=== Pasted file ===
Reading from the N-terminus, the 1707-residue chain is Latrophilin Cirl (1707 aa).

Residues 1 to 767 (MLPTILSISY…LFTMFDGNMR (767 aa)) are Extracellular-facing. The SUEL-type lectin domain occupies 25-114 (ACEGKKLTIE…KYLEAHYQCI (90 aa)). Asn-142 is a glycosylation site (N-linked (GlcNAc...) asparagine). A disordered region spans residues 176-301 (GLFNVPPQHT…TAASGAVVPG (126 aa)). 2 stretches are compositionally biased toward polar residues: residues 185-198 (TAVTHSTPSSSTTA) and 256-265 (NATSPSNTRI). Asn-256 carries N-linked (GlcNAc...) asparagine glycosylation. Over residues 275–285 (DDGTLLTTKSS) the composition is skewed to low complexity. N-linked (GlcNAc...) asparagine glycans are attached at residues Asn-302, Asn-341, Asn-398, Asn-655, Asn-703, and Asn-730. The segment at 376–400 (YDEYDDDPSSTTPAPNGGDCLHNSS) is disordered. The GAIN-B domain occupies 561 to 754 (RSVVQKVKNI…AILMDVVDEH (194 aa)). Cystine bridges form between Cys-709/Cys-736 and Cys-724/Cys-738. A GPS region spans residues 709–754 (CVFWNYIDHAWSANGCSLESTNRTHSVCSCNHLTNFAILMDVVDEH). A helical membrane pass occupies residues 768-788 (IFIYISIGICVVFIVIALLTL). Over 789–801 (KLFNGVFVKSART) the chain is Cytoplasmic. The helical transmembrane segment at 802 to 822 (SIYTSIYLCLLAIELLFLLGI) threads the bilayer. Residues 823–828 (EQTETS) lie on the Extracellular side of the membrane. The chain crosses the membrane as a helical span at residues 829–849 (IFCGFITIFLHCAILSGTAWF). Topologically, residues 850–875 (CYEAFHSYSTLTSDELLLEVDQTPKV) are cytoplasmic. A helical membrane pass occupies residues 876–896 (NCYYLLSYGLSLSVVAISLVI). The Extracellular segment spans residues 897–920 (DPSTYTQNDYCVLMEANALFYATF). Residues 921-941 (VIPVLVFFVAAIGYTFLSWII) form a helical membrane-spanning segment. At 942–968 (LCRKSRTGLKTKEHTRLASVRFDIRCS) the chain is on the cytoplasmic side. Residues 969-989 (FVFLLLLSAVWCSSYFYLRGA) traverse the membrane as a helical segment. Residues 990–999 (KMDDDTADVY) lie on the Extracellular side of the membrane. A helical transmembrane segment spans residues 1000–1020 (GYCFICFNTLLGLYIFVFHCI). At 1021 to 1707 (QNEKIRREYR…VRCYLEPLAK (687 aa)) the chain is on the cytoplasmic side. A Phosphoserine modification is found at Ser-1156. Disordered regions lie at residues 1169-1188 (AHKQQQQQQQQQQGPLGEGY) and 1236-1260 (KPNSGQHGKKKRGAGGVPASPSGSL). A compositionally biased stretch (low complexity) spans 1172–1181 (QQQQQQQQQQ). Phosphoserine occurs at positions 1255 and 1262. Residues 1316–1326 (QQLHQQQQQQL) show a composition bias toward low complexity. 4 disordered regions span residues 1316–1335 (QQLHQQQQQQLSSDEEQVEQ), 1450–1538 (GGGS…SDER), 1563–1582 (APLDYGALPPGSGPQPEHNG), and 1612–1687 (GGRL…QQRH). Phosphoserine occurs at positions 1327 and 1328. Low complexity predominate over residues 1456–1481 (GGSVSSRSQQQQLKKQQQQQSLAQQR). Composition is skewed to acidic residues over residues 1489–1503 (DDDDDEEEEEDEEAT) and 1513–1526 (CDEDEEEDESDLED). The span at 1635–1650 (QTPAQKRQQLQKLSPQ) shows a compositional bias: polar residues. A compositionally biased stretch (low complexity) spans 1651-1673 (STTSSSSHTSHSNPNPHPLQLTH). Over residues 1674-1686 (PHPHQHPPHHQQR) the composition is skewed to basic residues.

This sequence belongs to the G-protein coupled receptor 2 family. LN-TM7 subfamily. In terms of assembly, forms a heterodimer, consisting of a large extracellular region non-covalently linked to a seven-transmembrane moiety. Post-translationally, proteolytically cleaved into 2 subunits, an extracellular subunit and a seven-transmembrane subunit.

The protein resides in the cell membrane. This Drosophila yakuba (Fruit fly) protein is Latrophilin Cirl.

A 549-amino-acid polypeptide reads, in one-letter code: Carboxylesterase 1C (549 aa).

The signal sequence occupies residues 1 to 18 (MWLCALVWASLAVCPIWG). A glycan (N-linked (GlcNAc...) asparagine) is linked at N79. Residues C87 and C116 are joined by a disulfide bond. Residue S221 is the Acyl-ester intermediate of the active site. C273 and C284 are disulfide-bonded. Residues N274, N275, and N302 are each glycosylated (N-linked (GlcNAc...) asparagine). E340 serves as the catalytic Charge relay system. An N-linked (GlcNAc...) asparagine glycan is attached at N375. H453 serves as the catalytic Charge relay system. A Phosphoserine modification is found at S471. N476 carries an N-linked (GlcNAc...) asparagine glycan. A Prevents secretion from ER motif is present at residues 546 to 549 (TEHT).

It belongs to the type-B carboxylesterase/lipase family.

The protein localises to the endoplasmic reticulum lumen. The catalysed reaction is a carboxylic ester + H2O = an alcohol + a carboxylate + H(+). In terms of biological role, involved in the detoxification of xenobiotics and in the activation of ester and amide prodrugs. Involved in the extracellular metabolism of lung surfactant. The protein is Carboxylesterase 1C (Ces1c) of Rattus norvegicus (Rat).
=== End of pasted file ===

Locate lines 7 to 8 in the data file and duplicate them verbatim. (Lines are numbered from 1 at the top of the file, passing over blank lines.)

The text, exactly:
It belongs to the type-B carboxylesterase/lipase family.

The protein localises to the endoplasmic reticulum lumen. The catalysed reaction is a carboxylic ester + H2O = an alcohol + a carboxylate + H(+). In terms of biological role, involved in the detoxification of xenobiotics and in the activation of ester and amide prodrugs. Involved in the extracellular metabolism of lung surfactant. The protein is Carboxylesterase 1C (Ces1c) of Rattus norvegicus (Rat).